Daily Archives: November 4, 2014

Constantly Connected: Is Today’s Technology Causing ADHD?

There is no doubt that today’s technology has created a nation of information junkies. But has it also created ADHD? Young people are especially susceptible to this addiction, giving them a new name: Generation Wired.

The ease and prevalence of technology have made us dependent on our cell phones, laptops, iPads, and other devices – and it’s rewiring our brains.

Thanks to technology, our eyes and our brains have become accustomed to rapid firing generated by the following:

– Rapidly moving social media feeds such as Facebook,Twitter, and Instagram, enabling us to quickly scroll through the latest “news”.
– Pop-up ads on computer screens, social media sites, and your TV
– Fast-moving tickers on Facebook and TV
– Fast-paced action generated by video and internet games
– Multitasking, reducing and enlarging screens, or simply engaging in a variety of media at once

System Overload

My study The Gifted/ADHD Connection is based on over 20 years of research and case studies. The first connection was that my young clients were right-brained dominant and visual. They were also highly gifted and creative with IQ’s of 150+ but either were not previously tested or the IQ test was misinterpreted. Consequently, nearly all of these kids were mislabeled as ADHD. What most people don’t realize is that the traits of giftedness and ADHD are identical.

People with these traits also tend to have extremely sensitive central nervous systems (CNS), causing them to be hyper-vigilant to certain stimuli. This creates a rush of adrenaline and a “fight or flight” response. Consequently, these individuals are always “on”.

Considering the prevalence of technology, what if more and more of us are becoming more visual and right-brained dominant? If we are becoming obsessed with technology and media entertainment and even addicted to it, wouldn’t this create the same CNS sensitivities and adrenal overload? Here are some examples of being constantly connected:

– Cell phones are always in close proximity and always on.
– Laptops and computers are also always on, with numerous windows open.
– Teens who stay up all night online or on their phones (usually texting or on Twitter).
– Teens who “sleep text” (They wake up and text people but have no recollection in the morning.)
– Restless, impatience, or boredom sets in after just a few seconds, fueling the need to check phones or computers constantly.

Creating ADHD
Receiving information at the speed of light has its advantages. However, it has also created a highly-distractible and restless generation, with learning issues that were once reserved for a very small percentage of students.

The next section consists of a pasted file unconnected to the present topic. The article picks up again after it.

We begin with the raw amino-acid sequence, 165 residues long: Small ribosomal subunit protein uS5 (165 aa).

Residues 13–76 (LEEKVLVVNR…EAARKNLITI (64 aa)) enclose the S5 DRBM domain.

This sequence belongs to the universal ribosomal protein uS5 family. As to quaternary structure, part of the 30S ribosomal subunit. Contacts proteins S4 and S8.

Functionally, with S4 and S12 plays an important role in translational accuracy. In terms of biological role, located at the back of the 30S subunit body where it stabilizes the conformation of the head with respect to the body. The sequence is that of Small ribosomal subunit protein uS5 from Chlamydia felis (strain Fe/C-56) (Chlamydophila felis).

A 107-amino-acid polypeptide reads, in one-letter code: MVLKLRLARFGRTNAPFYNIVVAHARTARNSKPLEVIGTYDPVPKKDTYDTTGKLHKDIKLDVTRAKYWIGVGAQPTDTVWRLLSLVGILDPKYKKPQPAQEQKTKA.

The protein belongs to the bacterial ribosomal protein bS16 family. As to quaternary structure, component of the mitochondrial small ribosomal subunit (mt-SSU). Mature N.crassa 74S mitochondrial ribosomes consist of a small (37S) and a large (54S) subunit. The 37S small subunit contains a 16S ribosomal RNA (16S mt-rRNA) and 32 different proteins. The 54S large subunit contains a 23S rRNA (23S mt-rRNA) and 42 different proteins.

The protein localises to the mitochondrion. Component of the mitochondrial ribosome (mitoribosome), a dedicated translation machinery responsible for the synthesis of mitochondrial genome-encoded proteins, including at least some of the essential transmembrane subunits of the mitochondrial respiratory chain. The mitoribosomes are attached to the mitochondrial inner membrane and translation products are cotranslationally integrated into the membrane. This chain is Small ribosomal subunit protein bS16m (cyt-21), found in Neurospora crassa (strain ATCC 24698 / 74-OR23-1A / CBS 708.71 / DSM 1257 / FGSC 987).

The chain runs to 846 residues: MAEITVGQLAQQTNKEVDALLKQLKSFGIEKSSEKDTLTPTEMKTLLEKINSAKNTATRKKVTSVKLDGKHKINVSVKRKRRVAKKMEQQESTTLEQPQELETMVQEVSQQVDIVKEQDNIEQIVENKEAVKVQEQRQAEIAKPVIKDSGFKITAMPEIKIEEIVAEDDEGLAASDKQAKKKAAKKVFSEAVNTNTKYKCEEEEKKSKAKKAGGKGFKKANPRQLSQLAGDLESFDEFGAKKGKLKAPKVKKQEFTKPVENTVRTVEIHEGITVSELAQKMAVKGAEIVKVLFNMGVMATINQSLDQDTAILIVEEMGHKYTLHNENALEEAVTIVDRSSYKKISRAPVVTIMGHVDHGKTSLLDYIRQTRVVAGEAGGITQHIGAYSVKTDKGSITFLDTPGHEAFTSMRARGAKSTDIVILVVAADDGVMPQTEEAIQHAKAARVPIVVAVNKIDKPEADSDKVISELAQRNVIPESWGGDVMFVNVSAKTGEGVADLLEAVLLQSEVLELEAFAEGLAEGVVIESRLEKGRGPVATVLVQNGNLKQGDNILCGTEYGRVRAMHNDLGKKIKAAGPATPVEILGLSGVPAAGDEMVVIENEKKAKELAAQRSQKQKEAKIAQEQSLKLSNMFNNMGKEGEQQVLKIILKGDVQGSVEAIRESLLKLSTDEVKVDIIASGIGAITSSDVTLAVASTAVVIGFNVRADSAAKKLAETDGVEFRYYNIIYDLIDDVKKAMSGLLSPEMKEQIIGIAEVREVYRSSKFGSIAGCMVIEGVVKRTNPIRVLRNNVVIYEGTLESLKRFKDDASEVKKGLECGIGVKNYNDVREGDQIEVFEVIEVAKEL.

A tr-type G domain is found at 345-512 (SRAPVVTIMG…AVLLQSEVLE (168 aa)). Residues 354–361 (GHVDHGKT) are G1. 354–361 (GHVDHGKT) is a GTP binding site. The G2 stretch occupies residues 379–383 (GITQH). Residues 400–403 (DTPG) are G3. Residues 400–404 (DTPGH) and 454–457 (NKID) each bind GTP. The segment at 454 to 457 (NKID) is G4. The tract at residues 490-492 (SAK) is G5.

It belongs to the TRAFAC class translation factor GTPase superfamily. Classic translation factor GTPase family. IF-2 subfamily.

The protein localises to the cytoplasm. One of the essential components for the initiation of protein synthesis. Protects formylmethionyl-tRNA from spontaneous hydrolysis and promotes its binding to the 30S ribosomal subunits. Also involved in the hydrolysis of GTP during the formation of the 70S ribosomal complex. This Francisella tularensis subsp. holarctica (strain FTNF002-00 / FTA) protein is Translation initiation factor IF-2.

Is this ADHD or TMI (Too much information)? Is there a correlation between increased technology and increased ADHD diagnoses? What are the long-term effects of the constant barrage of information, the quest for instant gratification, and frequent multitasking on the brain?

facebook-logoNecessary evil?
Most of us have come to terms with the fact that social media and media entertainment have become integral parts of life. However, for people who have difficulty focusing and controlling their impulses, social media, internet gaming, or video games can become true addictions. They receive such a dopamine rush, that they simply cannot disconnect for fear of missing something. Not only can this create ADHD tendencies, it can further exacerbate them in those who already had the traits.

Time to re-boot?

Yes, technology is improving at warp speed and it appears to be changing the way we learn and communicate and possibly even the way we think. If you want to reduce ADHD symptoms, try stepping away from your computer and TV and shut off your cell phone for a while. Do something creative. Go for a walk, go out in nature, get some exercise, or bang on a drum (Yes, it really does help!). And teens- get some sleep! Your brain will thank you.

(*Article updated in July, 2019.)

Dori Staehle is a former educational consultant and former owner of Next Stage Educational Services. She is now a drum therapist and ADHD coach who specializes in creative kids and adults through her new company, Next Stage Drumming. Dori has a variety of services that are all-natural, interactive, and fun and get fast results! Click here to request more info.